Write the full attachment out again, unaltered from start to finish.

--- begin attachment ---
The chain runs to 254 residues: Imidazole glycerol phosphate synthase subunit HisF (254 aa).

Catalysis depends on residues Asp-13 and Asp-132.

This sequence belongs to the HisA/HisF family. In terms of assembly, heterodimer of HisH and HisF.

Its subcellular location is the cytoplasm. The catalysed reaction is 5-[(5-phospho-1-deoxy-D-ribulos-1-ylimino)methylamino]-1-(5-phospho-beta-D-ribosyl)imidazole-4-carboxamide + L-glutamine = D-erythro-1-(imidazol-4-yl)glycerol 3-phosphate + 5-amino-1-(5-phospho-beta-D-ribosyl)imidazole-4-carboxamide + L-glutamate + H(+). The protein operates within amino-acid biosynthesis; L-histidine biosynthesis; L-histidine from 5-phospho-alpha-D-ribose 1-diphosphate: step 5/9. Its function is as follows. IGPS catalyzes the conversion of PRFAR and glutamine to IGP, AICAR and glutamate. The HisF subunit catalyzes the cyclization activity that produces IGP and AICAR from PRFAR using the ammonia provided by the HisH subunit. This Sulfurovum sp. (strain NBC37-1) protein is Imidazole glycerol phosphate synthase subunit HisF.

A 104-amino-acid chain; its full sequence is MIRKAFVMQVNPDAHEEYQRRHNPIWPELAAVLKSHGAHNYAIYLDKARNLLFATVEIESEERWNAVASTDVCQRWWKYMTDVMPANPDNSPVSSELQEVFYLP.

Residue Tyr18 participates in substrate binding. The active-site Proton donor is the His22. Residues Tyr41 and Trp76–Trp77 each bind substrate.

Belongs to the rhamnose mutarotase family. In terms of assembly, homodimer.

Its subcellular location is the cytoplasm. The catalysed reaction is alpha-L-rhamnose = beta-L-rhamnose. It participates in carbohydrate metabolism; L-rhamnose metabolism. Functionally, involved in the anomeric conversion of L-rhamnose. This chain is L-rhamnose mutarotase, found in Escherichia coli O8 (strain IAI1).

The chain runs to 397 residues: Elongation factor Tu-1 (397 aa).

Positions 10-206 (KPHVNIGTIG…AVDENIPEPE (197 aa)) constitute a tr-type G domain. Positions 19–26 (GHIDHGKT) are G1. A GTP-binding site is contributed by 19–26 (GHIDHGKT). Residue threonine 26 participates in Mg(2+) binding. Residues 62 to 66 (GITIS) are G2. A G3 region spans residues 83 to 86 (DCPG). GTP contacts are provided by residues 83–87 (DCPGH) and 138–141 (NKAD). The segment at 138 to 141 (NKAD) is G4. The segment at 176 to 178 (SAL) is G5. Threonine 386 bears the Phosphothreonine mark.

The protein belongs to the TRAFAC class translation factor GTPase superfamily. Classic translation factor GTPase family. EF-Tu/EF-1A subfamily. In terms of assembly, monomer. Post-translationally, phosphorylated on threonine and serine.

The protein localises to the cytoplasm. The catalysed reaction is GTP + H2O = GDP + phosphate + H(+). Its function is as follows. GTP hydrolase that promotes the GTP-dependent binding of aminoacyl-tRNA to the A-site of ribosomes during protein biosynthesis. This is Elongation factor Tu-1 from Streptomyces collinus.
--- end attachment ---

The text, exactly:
The chain runs to 254 residues: Imidazole glycerol phosphate synthase subunit HisF (254 aa).

Catalysis depends on residues Asp-13 and Asp-132.

This sequence belongs to the HisA/HisF family. In terms of assembly, heterodimer of HisH and HisF.

Its subcellular location is the cytoplasm. The catalysed reaction is 5-[(5-phospho-1-deoxy-D-ribulos-1-ylimino)methylamino]-1-(5-phospho-beta-D-ribosyl)imidazole-4-carboxamide + L-glutamine = D-erythro-1-(imidazol-4-yl)glycerol 3-phosphate + 5-amino-1-(5-phospho-beta-D-ribosyl)imidazole-4-carboxamide + L-glutamate + H(+). The protein operates within amino-acid biosynthesis; L-histidine biosynthesis; L-histidine from 5-phospho-alpha-D-ribose 1-diphosphate: step 5/9. Its function is as follows. IGPS catalyzes the conversion of PRFAR and glutamine to IGP, AICAR and glutamate. The HisF subunit catalyzes the cyclization activity that produces IGP and AICAR from PRFAR using the ammonia provided by the HisH subunit. This Sulfurovum sp. (strain NBC37-1) protein is Imidazole glycerol phosphate synthase subunit HisF.

A 104-amino-acid chain; its full sequence is MIRKAFVMQVNPDAHEEYQRRHNPIWPELAAVLKSHGAHNYAIYLDKARNLLFATVEIESEERWNAVASTDVCQRWWKYMTDVMPANPDNSPVSSELQEVFYLP.

Residue Tyr18 participates in substrate binding. The active-site Proton donor is the His22. Residues Tyr41 and Trp76–Trp77 each bind substrate.

Belongs to the rhamnose mutarotase family. In terms of assembly, homodimer.

Its subcellular location is the cytoplasm. The catalysed reaction is alpha-L-rhamnose = beta-L-rhamnose. It participates in carbohydrate metabolism; L-rhamnose metabolism. Functionally, involved in the anomeric conversion of L-rhamnose. This chain is L-rhamnose mutarotase, found in Escherichia coli O8 (strain IAI1).

The chain runs to 397 residues: Elongation factor Tu-1 (397 aa).

Positions 10-206 (KPHVNIGTIG…AVDENIPEPE (197 aa)) constitute a tr-type G domain. Positions 19–26 (GHIDHGKT) are G1. A GTP-binding site is contributed by 19–26 (GHIDHGKT). Residue threonine 26 participates in Mg(2+) binding. Residues 62 to 66 (GITIS) are G2. A G3 region spans residues 83 to 86 (DCPG). GTP contacts are provided by residues 83–87 (DCPGH) and 138–141 (NKAD). The segment at 138 to 141 (NKAD) is G4. The segment at 176 to 178 (SAL) is G5. Threonine 386 bears the Phosphothreonine mark.

The protein belongs to the TRAFAC class translation factor GTPase superfamily. Classic translation factor GTPase family. EF-Tu/EF-1A subfamily. In terms of assembly, monomer. Post-translationally, phosphorylated on threonine and serine.

The protein localises to the cytoplasm. The catalysed reaction is GTP + H2O = GDP + phosphate + H(+). Its function is as follows. GTP hydrolase that promotes the GTP-dependent binding of aminoacyl-tRNA to the A-site of ribosomes during protein biosynthesis. This is Elongation factor Tu-1 from Streptomyces collinus.